Neha Gupta, MD1, Achyut Deuri, MD2, Harsh Sapra, DA3
1Assistant Professor, Department of Anesthesiology & Intensive care, PGIMER & Dr. Ram Manohar Lohia Hospital, New Delhi, India
2Consultant; 3Director, Department of Neuroanesthesia & Critical care, Medanta – The Medicity, Gurgaon, Haryana, India
Key words: Takotsubo cardiomyopathy; Stress cardiomyopathy; Acute coronary syndrome; Echocardiogram
Citation: Gupta N, Deuri A, Sapra H. Takotsubo cardiomyopathy precipitated by subarachnoid hemorrhage. Anaesth Pain & Intensive Care 2017;21(2):279-280
‘Takotsubo cardiomyopathy’ (TCM) or ‘stress cardiomyopathy’ or ‘broken-heart syndrome’ mimics acute coronary syndrome (ACS). It is characterized by reversible left ventricular apical ballooning in the absence of significant coronary artery disease on angiography, and is commonly seen in elderly postmenopausal women. The triggering factor seems to be elevated plasma catecholamine levels due to physical or emotional stress, leading to coronary spasm, direct myocardial toxicity or microvascular impairment.1
A 79-year-old known hypertensive female patient was admitted with complaints of headache, sweating and multiple episodes of vomiting followed by unconsciousness. There was no history of chest pain. On examination, patient was E1V1M3 (Glasgow Coma Scale), had a heart rate of 86/min, blood pressure of 210/110 mmHg, respiratory rate of 16/min and SpO2 of 100% (on room air). ECG revealed ST-segment elevation and Q waves in V1-3 and inverted-T waves in inferolateral leads. Cardiac enzymes were mildly raised with troponin-T at 0.253 ng/ml and creatinine kinase-MB at 39 U/L. Serum electrolytes were within normal limits. Non-contrast CT-head showed subarachnoid hemorrhage with ventricular dilatation. CT-angiography brain revealed ruptured posterior communicating artery (PCOM) aneurysm. Patient was intubated on emergency basis and put on ventilator followed by external ventricular drain insertion. Two-dimensional echocardiogram done on the day of admission showed left ventricular ejection fraction of 25-30% with segmental akinesia involving mid-distal inter-ventricular septum, apex, mid-distal lateral wall, anterior wall, posterior wall and mid-distal inferior wall. Coronary CT-angiography was done which revealed normal coronaries. A diagnosis of TCM was made and supportive treatment was started with continued mechanical ventilation, sodium nitroprusside infusion to control the blood pressure and intravenous furosemide for left ventricular dysfunction. Stent-assisted coiling of PCOM aneurysm was done on the following day after ensuring that the patient had stable hemodynamic parameters. Elective tracheostomy was done two days post operatively in view of anticipated prolonged intubation. Patient was gradually weaned off from mechanical ventilation over the following week and put on supplemental oxygen via T-piece. At the time of discharge from the intensive care unit, the patient was hemodynamically stable. She had a normal ECG and persistent regional wall motion abnormalities with left ventricular ejection fraction of 50% on echocardiogram. A follow-up echocardiogram after four weeks was advised.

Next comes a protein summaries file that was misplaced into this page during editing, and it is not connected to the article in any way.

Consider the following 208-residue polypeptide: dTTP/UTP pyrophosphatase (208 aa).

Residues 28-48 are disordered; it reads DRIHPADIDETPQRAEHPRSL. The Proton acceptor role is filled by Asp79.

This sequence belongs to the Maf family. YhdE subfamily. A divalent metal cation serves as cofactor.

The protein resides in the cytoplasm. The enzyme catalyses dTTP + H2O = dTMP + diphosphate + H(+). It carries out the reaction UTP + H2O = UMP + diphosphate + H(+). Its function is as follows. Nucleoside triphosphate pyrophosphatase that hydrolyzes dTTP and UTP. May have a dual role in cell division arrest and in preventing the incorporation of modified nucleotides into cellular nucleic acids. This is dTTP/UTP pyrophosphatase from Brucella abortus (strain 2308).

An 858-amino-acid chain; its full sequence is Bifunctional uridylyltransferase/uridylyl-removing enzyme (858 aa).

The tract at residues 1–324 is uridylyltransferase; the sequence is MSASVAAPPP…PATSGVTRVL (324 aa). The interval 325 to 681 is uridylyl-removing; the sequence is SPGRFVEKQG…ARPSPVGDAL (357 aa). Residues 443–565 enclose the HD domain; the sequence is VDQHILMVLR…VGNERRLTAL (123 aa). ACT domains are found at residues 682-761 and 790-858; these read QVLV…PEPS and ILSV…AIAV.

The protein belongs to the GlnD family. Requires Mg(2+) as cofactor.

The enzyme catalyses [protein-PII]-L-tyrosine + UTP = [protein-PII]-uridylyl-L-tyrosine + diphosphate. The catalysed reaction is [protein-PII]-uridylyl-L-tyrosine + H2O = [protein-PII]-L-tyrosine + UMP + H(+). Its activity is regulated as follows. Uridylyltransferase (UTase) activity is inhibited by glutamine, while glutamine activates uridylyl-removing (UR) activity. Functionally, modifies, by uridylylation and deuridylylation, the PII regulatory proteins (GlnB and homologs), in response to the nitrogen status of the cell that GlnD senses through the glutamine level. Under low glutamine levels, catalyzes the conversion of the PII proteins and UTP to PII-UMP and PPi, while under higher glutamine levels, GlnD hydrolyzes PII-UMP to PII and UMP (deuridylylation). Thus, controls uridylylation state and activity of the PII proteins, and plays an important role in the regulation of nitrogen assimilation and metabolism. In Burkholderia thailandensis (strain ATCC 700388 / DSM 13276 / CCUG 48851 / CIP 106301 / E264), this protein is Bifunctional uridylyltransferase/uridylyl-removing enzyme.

Takotsubo cardiomyopathy is the final diagnosis in approximately 2% of acute coronary syndrome presentations.2 In the absence of a single diagnostic test, the Mayo Clinic diagnostic criteria can be used to differentiate TCM from its main differentials, namely ACS, myocarditis and phaeochromocytoma.3 Our patient fulfilled all these criteria which are: transient left ventricular hypokinesia or dyskinesia extending beyond a single epicardial vascular distribution, absence of obstructive coronary disease, new ECG changes with modest elevation in cardiac enzymes and absence of pheochromocytoma and myocarditis.
Prognosis is excellent with complete resolution in all reported cases, which emphasizes the importance of timely diagnosis and appropriate management.4 The aim of treatment should be to maintain cardiac function and prevent complications and thus comprises of standard supportive measures.
TCM has important implications, because of the resemblance of its clinical presentation with that of an acute coronary syndrome. Increased awareness is likely to result in this rare syndrome being diagnosed more frequently and thus preventing mortality due to its initial complications.
Conflicts of interest: None
Author contribution: All of the authors shared equal intellectual input in this manuscript.
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